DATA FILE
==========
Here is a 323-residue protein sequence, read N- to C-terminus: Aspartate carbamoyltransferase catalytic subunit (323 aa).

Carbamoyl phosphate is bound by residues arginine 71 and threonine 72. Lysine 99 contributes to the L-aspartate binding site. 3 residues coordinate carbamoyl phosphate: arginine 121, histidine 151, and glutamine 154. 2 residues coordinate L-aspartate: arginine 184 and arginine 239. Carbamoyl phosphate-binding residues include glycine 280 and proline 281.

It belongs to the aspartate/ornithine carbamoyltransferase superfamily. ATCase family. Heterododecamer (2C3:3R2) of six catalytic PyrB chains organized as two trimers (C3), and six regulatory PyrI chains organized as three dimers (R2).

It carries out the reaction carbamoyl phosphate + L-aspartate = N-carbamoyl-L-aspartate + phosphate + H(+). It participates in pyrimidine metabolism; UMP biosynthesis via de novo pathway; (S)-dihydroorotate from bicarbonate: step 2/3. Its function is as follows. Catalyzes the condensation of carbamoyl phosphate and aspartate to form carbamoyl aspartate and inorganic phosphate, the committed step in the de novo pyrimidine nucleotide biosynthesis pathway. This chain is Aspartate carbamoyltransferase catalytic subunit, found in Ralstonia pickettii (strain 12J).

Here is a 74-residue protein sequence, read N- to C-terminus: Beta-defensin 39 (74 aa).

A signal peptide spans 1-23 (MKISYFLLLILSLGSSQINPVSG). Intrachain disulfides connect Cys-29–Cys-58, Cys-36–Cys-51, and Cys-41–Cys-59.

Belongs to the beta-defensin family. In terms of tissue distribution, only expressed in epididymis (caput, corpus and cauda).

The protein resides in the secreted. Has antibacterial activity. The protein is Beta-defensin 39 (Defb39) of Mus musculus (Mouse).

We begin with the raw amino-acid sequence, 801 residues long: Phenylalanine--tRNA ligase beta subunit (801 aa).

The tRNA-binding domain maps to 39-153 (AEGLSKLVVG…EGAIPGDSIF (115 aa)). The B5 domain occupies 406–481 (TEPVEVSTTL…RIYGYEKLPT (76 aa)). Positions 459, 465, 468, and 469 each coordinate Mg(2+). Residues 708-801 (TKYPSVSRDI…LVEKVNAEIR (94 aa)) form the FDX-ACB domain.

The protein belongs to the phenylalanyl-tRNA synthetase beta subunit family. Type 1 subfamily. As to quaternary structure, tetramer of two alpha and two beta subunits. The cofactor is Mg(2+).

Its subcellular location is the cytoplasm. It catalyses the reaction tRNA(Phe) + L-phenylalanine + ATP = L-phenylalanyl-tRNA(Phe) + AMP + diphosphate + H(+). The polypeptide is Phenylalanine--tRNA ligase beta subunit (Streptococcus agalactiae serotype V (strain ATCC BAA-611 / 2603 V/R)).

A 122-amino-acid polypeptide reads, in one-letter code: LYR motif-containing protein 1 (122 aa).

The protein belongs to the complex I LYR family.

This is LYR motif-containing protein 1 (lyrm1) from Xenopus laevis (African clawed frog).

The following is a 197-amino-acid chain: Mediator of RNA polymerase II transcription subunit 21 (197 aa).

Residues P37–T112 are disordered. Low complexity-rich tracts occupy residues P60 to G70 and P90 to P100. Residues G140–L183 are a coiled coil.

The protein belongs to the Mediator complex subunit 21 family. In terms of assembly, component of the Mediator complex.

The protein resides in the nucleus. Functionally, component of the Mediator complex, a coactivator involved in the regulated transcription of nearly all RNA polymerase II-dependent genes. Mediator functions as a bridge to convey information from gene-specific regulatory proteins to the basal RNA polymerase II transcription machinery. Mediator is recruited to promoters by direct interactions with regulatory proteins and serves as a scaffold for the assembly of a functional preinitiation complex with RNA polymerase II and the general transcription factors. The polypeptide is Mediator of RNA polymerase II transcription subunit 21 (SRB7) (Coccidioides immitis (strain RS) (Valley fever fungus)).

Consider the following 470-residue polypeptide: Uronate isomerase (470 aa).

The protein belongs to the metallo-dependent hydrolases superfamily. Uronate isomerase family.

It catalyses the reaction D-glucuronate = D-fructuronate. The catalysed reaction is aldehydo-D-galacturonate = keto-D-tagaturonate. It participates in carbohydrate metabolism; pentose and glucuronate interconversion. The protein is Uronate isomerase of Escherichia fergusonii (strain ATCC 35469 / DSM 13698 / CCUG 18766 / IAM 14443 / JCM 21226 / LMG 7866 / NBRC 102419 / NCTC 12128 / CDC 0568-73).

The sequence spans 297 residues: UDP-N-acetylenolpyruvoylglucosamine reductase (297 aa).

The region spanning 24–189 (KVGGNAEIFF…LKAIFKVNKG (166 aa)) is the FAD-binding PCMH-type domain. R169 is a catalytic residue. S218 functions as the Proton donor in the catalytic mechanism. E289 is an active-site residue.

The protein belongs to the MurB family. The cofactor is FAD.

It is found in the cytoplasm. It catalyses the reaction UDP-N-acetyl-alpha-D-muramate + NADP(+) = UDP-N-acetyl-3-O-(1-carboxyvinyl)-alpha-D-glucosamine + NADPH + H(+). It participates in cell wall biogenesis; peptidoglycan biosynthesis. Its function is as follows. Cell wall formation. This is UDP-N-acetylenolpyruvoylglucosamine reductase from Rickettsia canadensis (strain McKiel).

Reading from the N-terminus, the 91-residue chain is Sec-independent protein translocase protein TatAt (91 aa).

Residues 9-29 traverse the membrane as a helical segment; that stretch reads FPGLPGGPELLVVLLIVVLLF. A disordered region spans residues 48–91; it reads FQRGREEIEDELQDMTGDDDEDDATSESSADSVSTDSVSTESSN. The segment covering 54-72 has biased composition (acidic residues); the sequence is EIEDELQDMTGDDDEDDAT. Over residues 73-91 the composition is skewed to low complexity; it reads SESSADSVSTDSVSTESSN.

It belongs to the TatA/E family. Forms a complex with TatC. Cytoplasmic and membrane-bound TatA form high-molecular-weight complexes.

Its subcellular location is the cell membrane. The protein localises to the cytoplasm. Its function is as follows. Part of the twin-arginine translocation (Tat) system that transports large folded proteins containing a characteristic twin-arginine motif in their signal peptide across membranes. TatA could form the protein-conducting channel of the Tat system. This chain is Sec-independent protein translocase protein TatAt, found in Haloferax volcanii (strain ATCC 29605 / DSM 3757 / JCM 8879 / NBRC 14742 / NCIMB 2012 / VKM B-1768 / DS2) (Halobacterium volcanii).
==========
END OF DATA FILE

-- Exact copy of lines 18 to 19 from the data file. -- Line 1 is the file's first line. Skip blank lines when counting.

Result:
The protein belongs to the Mediator complex subunit 21 family. In terms of assembly, component of the Mediator complex.

The protein resides in the nucleus. Functionally, component of the Mediator complex, a coactivator involved in the regulated transcription of nearly all RNA polymerase II-dependent genes. Mediator functions as a bridge to convey information from gene-specific regulatory proteins to the basal RNA polymerase II transcription machinery. Mediator is recruited to promoters by direct interactions with regulatory proteins and serves as a scaffold for the assembly of a functional preinitiation complex with RNA polymerase II and the general transcription factors. The polypeptide is Mediator of RNA polymerase II transcription subunit 21 (SRB7) (Coccidioides immitis (strain RS) (Valley fever fungus)).